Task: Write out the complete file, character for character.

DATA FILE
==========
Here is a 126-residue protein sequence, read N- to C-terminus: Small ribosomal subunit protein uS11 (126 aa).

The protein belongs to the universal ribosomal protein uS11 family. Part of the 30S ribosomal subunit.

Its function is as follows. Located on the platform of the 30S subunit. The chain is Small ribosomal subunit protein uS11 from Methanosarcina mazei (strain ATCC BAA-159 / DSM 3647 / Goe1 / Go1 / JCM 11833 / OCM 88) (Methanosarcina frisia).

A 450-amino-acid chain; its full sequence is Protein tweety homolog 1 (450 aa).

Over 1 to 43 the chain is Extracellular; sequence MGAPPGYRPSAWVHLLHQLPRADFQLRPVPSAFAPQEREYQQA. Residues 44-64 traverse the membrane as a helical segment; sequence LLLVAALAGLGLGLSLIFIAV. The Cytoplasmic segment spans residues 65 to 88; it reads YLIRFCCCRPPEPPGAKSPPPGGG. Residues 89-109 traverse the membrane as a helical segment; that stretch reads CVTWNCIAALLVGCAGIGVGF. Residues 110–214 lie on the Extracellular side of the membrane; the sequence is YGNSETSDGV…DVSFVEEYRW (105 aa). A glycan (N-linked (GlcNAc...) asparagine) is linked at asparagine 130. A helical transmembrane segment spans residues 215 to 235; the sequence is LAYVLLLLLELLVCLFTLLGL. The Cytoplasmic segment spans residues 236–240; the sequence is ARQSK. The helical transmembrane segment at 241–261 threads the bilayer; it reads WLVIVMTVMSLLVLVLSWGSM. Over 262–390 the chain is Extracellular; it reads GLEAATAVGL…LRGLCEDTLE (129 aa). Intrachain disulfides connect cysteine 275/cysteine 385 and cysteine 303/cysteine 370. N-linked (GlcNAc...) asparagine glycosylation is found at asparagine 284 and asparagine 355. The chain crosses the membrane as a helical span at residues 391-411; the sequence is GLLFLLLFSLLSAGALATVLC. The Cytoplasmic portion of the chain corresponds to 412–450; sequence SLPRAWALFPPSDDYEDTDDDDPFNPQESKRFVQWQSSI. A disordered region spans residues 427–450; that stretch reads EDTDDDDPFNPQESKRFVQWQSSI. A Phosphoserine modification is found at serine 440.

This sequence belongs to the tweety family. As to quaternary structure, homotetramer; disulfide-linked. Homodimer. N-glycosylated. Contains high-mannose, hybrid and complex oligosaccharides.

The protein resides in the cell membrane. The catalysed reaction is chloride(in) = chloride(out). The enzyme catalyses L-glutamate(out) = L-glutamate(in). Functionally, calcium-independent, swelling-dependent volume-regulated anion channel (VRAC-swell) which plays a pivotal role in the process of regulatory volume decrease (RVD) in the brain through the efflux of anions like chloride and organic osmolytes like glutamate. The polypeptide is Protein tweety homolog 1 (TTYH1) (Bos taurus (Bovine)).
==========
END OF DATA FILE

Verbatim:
Here is a 126-residue protein sequence, read N- to C-terminus: Small ribosomal subunit protein uS11 (126 aa).

The protein belongs to the universal ribosomal protein uS11 family. Part of the 30S ribosomal subunit.

Its function is as follows. Located on the platform of the 30S subunit. The chain is Small ribosomal subunit protein uS11 from Methanosarcina mazei (strain ATCC BAA-159 / DSM 3647 / Goe1 / Go1 / JCM 11833 / OCM 88) (Methanosarcina frisia).

A 450-amino-acid chain; its full sequence is Protein tweety homolog 1 (450 aa).

Over 1 to 43 the chain is Extracellular; sequence MGAPPGYRPSAWVHLLHQLPRADFQLRPVPSAFAPQEREYQQA. Residues 44-64 traverse the membrane as a helical segment; sequence LLLVAALAGLGLGLSLIFIAV. The Cytoplasmic segment spans residues 65 to 88; it reads YLIRFCCCRPPEPPGAKSPPPGGG. Residues 89-109 traverse the membrane as a helical segment; that stretch reads CVTWNCIAALLVGCAGIGVGF. Residues 110–214 lie on the Extracellular side of the membrane; the sequence is YGNSETSDGV…DVSFVEEYRW (105 aa). A glycan (N-linked (GlcNAc...) asparagine) is linked at asparagine 130. A helical transmembrane segment spans residues 215 to 235; the sequence is LAYVLLLLLELLVCLFTLLGL. The Cytoplasmic segment spans residues 236–240; the sequence is ARQSK. The helical transmembrane segment at 241–261 threads the bilayer; it reads WLVIVMTVMSLLVLVLSWGSM. Over 262–390 the chain is Extracellular; it reads GLEAATAVGL…LRGLCEDTLE (129 aa). Intrachain disulfides connect cysteine 275/cysteine 385 and cysteine 303/cysteine 370. N-linked (GlcNAc...) asparagine glycosylation is found at asparagine 284 and asparagine 355. The chain crosses the membrane as a helical span at residues 391-411; the sequence is GLLFLLLFSLLSAGALATVLC. The Cytoplasmic portion of the chain corresponds to 412–450; sequence SLPRAWALFPPSDDYEDTDDDDPFNPQESKRFVQWQSSI. A disordered region spans residues 427–450; that stretch reads EDTDDDDPFNPQESKRFVQWQSSI. A Phosphoserine modification is found at serine 440.

This sequence belongs to the tweety family. As to quaternary structure, homotetramer; disulfide-linked. Homodimer. N-glycosylated. Contains high-mannose, hybrid and complex oligosaccharides.

The protein resides in the cell membrane. The catalysed reaction is chloride(in) = chloride(out). The enzyme catalyses L-glutamate(out) = L-glutamate(in). Functionally, calcium-independent, swelling-dependent volume-regulated anion channel (VRAC-swell) which plays a pivotal role in the process of regulatory volume decrease (RVD) in the brain through the efflux of anions like chloride and organic osmolytes like glutamate. The polypeptide is Protein tweety homolog 1 (TTYH1) (Bos taurus (Bovine)).